“Courage is to tell the story of who you are with your whole heart.”

Brene Brown shared this definition in her now famous TED talk on The Power Of Vulnerability . When I first listened to her share this a few years ago, it captured my attention and drew me in to wanting to see how this applied to my ministry within the Latino community.

But thinking about vulnerability in leadership is still a fairly new idea to me. As a woman and an ethnic minority that’s served in ministry for the last decade in a majority culture context, what I’ve noticed most is that ethnic minorities usually feel the need to prove themselves in leadership roles that are typically filled by majority culture people. Rather than lead out of vulnerability, there is a need to make sure others know they deserve to be in the positions their in and to make sure to not show any of their weaknesses to others.

Mark Charles, an influential Navajo writer and speaker, once shared that he often sees ethnic minorities fighting for “a piece of the pie of power” that majority culture are willing to give them. I would agree. And this kind of thinking doesn’t necessarily breed a vulnerability. I’ve mostly only seen it breed competitiveness.

As I’ve seen this dynamic among my ethnic minority community, I’ve grown convinced that this quality is important to leadership. And being a woman whose about raising up the next generation of Latino leaders, I’ve become aware that cultivating communities of vulnerability are significant to this goal.

But what exactly does vulnerability really require from us as leaders?

“To be vulnerable means to come under another’s influence.”

I read this quote recently in a book called The Ascent of a Leader. The whole of the book talks about leaders needing to focus not only on abilities and competencies but character in their ascent to leadership. One trait the authors focus on is vulnerability to grow that character. The authors address how vulnerability is more than just sharing your true self with others (your weaknesses, emotions, or overall inner world), but allowing those same people to influence you, giving them authority to step into your life and impact you at your core. That’s a way broader picture of vulnerability than I had before.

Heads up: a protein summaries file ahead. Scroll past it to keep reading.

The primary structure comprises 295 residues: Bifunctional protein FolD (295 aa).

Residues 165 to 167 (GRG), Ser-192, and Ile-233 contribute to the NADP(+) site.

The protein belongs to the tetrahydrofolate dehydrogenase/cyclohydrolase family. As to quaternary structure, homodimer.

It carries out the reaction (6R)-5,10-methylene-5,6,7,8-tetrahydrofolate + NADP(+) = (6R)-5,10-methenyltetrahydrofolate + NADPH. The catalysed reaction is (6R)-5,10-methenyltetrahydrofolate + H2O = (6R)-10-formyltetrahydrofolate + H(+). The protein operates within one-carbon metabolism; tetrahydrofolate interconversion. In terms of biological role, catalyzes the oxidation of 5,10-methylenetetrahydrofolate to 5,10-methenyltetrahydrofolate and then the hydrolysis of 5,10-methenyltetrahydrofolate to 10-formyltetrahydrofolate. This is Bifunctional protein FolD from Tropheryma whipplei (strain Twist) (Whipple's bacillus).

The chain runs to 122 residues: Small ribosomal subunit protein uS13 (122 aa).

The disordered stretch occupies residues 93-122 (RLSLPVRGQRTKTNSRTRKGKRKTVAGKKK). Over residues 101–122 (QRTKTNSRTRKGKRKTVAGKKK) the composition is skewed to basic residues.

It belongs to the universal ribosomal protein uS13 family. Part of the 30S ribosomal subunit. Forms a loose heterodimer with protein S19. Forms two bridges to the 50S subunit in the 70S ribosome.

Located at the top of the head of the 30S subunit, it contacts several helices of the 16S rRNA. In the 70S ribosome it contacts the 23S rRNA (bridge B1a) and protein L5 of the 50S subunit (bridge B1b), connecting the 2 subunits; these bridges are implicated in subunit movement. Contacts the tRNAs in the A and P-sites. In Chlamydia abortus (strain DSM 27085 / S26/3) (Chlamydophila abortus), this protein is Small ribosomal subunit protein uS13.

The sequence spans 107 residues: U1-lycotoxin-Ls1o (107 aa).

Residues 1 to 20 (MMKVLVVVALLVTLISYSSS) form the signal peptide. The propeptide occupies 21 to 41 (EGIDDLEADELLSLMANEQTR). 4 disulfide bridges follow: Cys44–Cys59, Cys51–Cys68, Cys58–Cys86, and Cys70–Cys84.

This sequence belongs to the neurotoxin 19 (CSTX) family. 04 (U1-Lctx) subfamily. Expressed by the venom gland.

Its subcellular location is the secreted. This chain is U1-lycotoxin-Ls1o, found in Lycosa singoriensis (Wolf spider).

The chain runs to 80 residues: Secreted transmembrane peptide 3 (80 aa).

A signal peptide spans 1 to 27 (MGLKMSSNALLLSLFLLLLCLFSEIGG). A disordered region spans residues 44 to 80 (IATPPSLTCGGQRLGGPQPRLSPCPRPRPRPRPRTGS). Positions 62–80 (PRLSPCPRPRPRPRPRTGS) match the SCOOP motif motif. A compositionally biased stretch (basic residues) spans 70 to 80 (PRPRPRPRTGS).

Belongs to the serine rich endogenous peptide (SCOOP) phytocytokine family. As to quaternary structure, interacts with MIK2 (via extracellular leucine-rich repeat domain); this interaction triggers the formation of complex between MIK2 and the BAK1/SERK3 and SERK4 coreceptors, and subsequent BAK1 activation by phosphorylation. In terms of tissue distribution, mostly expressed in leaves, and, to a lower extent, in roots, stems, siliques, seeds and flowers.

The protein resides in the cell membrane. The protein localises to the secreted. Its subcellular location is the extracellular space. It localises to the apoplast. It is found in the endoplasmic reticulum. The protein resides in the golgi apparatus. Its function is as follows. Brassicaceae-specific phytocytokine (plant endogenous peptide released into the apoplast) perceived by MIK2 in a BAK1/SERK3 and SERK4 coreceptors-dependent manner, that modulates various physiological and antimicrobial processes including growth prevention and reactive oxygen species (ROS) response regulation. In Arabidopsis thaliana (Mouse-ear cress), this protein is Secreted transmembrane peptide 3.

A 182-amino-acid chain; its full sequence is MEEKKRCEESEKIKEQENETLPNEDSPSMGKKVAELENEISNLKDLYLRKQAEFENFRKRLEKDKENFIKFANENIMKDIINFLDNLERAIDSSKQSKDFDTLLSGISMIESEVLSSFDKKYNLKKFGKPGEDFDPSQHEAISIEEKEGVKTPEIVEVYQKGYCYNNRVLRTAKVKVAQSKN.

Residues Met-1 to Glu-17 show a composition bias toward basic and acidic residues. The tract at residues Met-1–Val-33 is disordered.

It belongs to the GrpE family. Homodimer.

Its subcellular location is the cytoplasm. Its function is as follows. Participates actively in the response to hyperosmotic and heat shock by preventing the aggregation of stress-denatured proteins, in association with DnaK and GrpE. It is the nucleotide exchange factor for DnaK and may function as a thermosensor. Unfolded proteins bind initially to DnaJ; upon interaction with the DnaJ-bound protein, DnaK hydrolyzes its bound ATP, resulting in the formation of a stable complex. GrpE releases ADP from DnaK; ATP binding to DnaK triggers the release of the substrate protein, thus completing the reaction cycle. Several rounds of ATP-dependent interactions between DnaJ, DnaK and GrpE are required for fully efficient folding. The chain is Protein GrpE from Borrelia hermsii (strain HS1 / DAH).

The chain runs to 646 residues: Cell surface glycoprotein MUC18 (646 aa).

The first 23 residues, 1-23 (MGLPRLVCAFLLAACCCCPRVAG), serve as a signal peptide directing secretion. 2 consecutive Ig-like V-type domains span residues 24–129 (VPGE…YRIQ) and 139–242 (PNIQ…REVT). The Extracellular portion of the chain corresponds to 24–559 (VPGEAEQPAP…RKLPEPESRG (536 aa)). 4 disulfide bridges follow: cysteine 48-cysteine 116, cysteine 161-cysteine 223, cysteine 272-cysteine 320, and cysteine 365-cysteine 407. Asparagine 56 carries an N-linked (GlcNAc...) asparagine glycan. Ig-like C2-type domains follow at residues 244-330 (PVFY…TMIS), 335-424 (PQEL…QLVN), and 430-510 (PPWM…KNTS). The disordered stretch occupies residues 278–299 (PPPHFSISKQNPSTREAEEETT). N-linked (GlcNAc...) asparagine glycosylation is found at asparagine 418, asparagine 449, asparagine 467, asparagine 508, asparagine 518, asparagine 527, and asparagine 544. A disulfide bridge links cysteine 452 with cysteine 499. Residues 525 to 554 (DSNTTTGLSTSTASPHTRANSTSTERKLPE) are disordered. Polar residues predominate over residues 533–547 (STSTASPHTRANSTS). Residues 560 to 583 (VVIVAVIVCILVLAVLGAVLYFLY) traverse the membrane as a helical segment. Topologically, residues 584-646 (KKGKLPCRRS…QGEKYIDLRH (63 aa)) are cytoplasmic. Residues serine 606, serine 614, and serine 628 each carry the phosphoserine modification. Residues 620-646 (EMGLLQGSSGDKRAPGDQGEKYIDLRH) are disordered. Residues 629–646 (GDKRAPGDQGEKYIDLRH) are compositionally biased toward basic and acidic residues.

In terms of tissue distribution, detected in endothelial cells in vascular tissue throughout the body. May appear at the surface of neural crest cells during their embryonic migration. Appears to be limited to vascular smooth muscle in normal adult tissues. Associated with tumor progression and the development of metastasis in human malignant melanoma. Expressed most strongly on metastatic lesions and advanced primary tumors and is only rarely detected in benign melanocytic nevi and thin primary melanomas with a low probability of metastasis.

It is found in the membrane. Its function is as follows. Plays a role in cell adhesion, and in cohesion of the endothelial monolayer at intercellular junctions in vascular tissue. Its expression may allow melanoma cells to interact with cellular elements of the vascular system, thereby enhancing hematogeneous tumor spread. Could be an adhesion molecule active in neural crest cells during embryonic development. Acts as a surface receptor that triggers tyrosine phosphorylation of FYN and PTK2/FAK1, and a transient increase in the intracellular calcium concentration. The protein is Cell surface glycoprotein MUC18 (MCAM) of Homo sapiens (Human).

The authors also talk about vulnerability being closely tied to submission: “In part, this true vulnerability is what the Bible means when it speaks of submission. Submission is a love word, not a control word. Submission means letting someone love you, teach you, or influence you. ”

I’ve known vulnerability was important in the life of a leader, but I really had only thought of it in the context of being transparent with our struggles and faults. I do think that’s significant, but I had not taken it this step further to think of vulnerability as encompassing a level of submitting to others under your care by allowing them to change you. This marks something much more potent and transformational to me. It’s also harder than just letting people you lead see that you aren’t perfect.

Submission only seems to flow upward in leadership paradigms rather than downward. But isn’t the Kingdom different?

When I overlay this picture with power, I’m struck by how seldom people in positions of power seek to be influenced by anyone other than those in higher positions of authority than themselves. Submission only seems to flow upward in leadership paradigms rather than downward. But isn’t the Kingdom different? Aren’t we all called to be filled with the Spirit, “submitting to one another out of reverence for Christ”? Could we as leaders need to practice vulnerability like this with those we serve too? Wouldn’t that encourage trust and greater influence? When I have felt truly listened to by my leadership, when they have spoken worth to me by giving weight to my perspectives and insights, submission to their leadership has been a joy even if they didn’t agree with me.

So, as leaders, are we allowing ourselves to be changed by those we lead? Or are we keeping our distance, staying on top of our leadership pedestals by not opening ourselves up to being influenced by people with less power than ourselves?

Whether we are majority culture or ethnic minority leaders, my hope is that we all would be leaders who practice vulnerability, allowing submission to flow down too. I think that’s how we can experience more of the Kingdom in our lives and in the world we so desperately want to impact for good.
photo courtesy: Gillie